Switzerland is among 49 nations meeting in the Czech Republic from Friday to discuss, among other issues, the thorny subject of art looted by the Nazis.
Thousands of works were plundered from Jewish families in the 1930s-40s and some have made their way to Switzerland. But finding the items and coming to an agreement over their fate is not always easy.
The five-day Holocaust Era Assets Conference in the capital, Prague, gathers together officials, non-governmental organisations and Jewish groups to discuss education and remembrance of the Holocaust, as well as property and stolen art issues.
Swiss delegation spokesman Benno Widmer told swissinfo.ch via email that the country attached great importance to the issues linked to the Shoah, or Holocaust. Switzerland has been a member of the International Task Force for International Cooperation in Holocaust Education, Remembrance and Research since 2004.
One of the main aims of the conference is to discuss progress made since the 1998 Washington Principles, in which 44 countries have agreed to identify stolen art, open up archives and achieve a "just and fair solution" with the original owners and their heirs.
Switzerland's support for the principles showed that it attached great importance to the issue of looted art, Widmer said.
"The conference is an opportunity to reaffirm this support and Switzerland's active role and to work on unresolved questions," he added.
According to the Jewish Claims Conference, the Nazis took an estimated 650,000 art and religious items from Jews and other victims. This has been described as "the greatest mass robbery" ever.
Works were handed over to top Nazi officials, auctioned off or stashed away.
Some ended up in Switzerland, and in 1947 a law was enacted to return this art to its rightful owners.
"By 1950, 77 looted paintings had been given back to French collectors and art dealers," Andrea Raschèr, a legal expert in art, told swissinfo.ch.
The issue was forgotten during the Cold War, but resurfaced in the 1990s. A main turning point was an article by historian Thomas Buomberger, revealing that Swiss art dealers had been instrumental in the trafficking of stolen Nazi art.
This came at a time when revelations had surfaced about Swiss banks handling assets taken by the Nazis.
Raschèr, at that time head of legal and international affairs at the Federal Culture Office, commissioned a project to scan the government's art collection for stolen items, as well as a report on the Swiss art market 1933-45 from Buomberger. This later became a well-known book.
In 1999 Raschèr set up the Contact Bureau for Looted Art to act as a "one-stop shop", to help heirs negotiate with museums, foundations, cantons and cities, where much art in Switzerland is held.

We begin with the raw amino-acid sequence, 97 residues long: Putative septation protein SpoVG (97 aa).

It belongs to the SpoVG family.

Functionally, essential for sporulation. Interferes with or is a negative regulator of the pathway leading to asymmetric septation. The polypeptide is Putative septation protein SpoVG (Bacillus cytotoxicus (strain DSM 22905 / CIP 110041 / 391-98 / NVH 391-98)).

Some cases have been settled quickly, such as when the Graubünden Fine Arts Museum returned a picture to the Silberberg family a decade ago.
But Raschèr believes the Bergier Commission, set up to investigate Switzerland's Second World War asset dealings, did not make full use of its legal access to private or public archives and that this was a "missed chance" to gain a better view of the looted art scene.
He said that it was not possible to know how many stolen items are still in Switzerland. Many are thought to be in private collections. The Federal Culture Office has also recently started a survey of museums and their knowledge of paintings' origins for an overview.
"Tip of the iceberg"
"I believe it's the tip of the iceberg and that in the next decade looted art will surface," Raschèr said. "It's quite often a generation question, that when the heirs get the paintings they want to sell and the works then come on the market."
It is important to find a "just and fair" solution for looted items, said Raschèr. Not all present owners knew the items' provenance.
However, there is no Swiss specific law on looted art, such as in Germany or Austria, which has raised criticism from some experts.
Raschèr says conferences like Prague are important for sharing experiences and stepping up collaboration on issues like opening archives.
"It is now 70 years afterwards... We cannot undo what has been done, but we can acknowledge what has been done and show that we do not want the injustice of 70 years ago to be perpetuated," he said.
Isobel Leybold-Johnson, swissinfo.ch